Of course, it is not only the ability to deliver that is at stake, but actually also the lives of the employees. Collision damage can cause racking to collapse and seriously injure or even kill employees.
The Health and Safety Executive (HSE) (1) guidelines are very clear as to why rack inspections are important - „In general, racking is manufactured from relatively lightweight materials and, as a consequence, there is a limit to the amount of abuse that it can withstand. The skill of lift truck operators has a great bearing on the amount of damage likely to be caused. Any damage to racking will reduce its load carrying capacity. The greater the damage the less its strength will be.“
As well as causing health & safety concerns, impact damage to racking can be expensive to repair and cause unnecessary disruption to a company’s operation. There are products and advice to limit the potential problems due to racking damage (2).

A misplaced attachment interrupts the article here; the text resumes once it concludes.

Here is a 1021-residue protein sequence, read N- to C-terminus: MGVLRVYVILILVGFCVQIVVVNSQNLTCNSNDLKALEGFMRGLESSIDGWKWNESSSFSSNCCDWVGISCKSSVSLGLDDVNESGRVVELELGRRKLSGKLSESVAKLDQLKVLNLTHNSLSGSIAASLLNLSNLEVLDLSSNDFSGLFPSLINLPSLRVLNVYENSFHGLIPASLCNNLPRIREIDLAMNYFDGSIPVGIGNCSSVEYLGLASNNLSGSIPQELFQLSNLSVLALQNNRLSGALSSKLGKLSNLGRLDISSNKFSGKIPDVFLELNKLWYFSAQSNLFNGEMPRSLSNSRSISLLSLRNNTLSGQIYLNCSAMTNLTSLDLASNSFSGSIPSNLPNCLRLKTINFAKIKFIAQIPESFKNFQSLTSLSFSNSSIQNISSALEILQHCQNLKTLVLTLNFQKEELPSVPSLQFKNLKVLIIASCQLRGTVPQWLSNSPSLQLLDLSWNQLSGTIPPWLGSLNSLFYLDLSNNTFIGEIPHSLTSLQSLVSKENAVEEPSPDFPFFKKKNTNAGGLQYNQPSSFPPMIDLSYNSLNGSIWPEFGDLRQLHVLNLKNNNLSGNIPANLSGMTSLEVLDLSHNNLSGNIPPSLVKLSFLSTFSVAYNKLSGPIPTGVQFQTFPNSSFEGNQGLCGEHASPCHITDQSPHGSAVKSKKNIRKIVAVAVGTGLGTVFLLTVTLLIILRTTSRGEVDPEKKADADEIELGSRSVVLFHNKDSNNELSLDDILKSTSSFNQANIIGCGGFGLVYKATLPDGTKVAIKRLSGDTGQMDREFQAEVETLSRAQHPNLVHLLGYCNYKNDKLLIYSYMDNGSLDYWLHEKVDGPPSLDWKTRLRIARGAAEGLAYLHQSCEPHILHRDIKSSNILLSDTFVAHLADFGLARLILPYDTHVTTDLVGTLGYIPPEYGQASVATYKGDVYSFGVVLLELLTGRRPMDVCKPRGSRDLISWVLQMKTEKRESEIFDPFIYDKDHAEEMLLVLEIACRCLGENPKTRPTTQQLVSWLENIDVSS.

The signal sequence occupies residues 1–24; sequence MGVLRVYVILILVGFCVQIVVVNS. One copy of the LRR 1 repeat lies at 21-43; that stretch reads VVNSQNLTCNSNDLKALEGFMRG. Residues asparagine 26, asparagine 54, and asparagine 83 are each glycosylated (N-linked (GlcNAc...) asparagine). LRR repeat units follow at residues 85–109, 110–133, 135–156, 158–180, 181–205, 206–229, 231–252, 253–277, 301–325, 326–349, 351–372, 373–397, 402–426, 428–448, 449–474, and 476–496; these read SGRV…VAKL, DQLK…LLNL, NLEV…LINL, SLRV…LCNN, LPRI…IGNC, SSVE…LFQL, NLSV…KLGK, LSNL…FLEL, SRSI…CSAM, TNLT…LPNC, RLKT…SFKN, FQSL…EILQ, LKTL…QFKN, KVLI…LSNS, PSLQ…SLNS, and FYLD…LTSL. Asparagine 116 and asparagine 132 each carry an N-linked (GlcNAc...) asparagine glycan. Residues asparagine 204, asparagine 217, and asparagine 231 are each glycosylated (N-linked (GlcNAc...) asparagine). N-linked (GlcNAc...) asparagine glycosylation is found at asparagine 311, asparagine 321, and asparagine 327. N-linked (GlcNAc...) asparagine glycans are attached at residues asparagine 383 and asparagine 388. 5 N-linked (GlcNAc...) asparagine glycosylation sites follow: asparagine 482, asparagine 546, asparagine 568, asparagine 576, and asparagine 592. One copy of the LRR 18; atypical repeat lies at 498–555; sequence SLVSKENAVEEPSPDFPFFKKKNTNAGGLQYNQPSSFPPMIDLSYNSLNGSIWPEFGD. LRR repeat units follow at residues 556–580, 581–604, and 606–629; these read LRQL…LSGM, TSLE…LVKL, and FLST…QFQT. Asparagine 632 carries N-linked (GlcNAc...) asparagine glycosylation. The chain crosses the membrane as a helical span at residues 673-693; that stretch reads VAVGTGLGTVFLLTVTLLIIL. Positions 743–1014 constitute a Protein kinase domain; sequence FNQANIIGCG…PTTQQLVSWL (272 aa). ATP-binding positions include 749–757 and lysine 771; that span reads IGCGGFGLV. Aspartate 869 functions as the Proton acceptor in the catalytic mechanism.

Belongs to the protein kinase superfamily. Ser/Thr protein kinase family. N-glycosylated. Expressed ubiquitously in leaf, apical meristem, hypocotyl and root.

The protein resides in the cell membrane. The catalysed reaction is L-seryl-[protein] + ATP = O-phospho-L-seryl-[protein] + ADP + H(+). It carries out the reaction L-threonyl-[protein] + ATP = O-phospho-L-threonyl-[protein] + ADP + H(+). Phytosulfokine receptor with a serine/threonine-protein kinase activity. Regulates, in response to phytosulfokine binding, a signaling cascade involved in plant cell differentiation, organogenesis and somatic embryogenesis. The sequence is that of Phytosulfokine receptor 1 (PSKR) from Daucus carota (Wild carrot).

Racking is considered a fundamental component of a workplace environment and, as such, can cause injury or accidents to employees if not correctly mantained.There is a high risk of damage to static racking caused by unguided forklift trucks when loading or unloading pallets. Therefore, pallet racking, cantilever racking, drive-in and drive-through racking, flow racking and multi-tier racking systems must be regularly subjected to a racking inspection. Shelving systems that are manually loaded and unloaded require a risk assessment to be carried out to identify the likelihood of exposure to potential damage by industrial equipment. The results of that risk assessment will determine whether the shelving could be damaged and thereby determine the level of inspection required to protect employees‘ safety.